• War is okay if God is on your side.
  • Extreme nationalism is okay if it is cloaked in evangelical fervour.
  • Racism is okay if you can find justification for it in the bible.
  • The 2,000+-year-old collection of a stone-aged tribe’s myths, legends and laws is the inerrant word of god. Same thing for the 1,300-year-old Koran and the less-than-200-year-old Book of Mormon.
  1. So, how should a person who wants to be good act? This is what has worked for me:
  • Be kind.
  • Be tolerant of other people’s beliefs, as long as the people who hold them don’t try to harm you.
  • Exercise.
  • Eat well.
  • Focus on the positive.
  • Create good memories.
  • Create a community around yourself consisting of people who want to help you when you need help by helping others when they need help.
  • Focus on the people close to you — in my case, family, friends, staff, clients — people for whom you can make a difference.
  • Don’t spend time and energy worrying about things you can’t do anything about, like earthquakes, hurricanes, wildfires, volcanoes, etc. in places far from home, or the moronic president of another country.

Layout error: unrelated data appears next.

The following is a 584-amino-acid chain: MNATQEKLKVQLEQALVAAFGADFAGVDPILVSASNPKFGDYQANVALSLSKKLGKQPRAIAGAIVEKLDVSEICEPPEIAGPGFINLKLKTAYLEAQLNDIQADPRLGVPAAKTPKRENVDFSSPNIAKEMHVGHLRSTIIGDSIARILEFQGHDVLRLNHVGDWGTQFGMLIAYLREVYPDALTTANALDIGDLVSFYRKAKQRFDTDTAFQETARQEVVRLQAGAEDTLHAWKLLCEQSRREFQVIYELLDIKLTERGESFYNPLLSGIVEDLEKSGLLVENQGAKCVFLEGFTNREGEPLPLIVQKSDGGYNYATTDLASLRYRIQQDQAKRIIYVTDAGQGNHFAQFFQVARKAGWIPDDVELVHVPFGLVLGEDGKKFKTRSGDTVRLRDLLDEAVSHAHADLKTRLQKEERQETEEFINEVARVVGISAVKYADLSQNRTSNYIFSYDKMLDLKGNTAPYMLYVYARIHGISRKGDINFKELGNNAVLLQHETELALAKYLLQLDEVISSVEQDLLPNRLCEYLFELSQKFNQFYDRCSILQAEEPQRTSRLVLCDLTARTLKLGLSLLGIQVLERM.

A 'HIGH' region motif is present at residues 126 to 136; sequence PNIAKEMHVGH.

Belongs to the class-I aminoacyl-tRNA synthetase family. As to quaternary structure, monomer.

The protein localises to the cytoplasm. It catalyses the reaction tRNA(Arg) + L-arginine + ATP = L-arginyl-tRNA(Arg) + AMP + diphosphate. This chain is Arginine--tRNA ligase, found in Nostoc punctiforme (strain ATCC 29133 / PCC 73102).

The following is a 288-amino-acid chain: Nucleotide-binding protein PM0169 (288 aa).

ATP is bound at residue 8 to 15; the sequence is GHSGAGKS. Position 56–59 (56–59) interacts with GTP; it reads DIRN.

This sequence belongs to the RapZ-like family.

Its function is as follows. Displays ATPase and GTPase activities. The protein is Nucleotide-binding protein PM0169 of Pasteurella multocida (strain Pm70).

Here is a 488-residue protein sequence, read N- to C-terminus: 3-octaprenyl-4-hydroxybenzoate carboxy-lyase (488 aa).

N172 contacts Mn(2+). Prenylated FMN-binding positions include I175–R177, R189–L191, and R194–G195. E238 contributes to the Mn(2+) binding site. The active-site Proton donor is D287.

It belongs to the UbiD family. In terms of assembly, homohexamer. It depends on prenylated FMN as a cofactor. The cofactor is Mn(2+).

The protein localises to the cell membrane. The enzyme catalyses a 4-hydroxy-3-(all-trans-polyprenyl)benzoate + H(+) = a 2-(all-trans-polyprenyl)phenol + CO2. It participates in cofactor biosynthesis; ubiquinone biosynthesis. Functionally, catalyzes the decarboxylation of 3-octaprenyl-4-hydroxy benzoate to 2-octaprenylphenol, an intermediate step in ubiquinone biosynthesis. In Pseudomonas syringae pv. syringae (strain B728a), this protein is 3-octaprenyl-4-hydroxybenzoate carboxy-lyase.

• Be wary of people who claim they have “the answer” to a problem because it is so easy for such people to slip over into proselytization, extremism and fanaticism. Answers that affect large swathes of people always have sweeping unintended consequences that, if predicted, are usually downplayed in their proponents’ zeal to change the world. Real change is usually a lot harder than it first appears.
  • Avoid psychopaths, sociopaths, adults who are still adolescents, narcissists, excessive neurotics, maladaptive perfectionists, and people whose minds are closed due to religious and political ideologies that promote divisiveness and intolerance.
  • Avoid people who don’t think for themselves, sponges and sharks, two-faced arseholes, power-hungry social climbers, people who lack a sense of humour, champions of big ideas, liars, thieves, con artists and mental and physical abusers.
  1. So, you might ask, am I not in despair about there being no deities, no heaven or hell, no afterlife? After all, what I describe is a bleak, cold, uncaring existentially absurd world in which I have no future after I die.

Well, no, I’m not in despair. To despair, I would have to believe that things could have been different — that is, the universe could have been designed to be more accommodating to human needs, and in particular, to my needs. To me, that would be the height of hubris – to believe that I and my species are so important that everything that has happened since the big bang was about creating a world for us.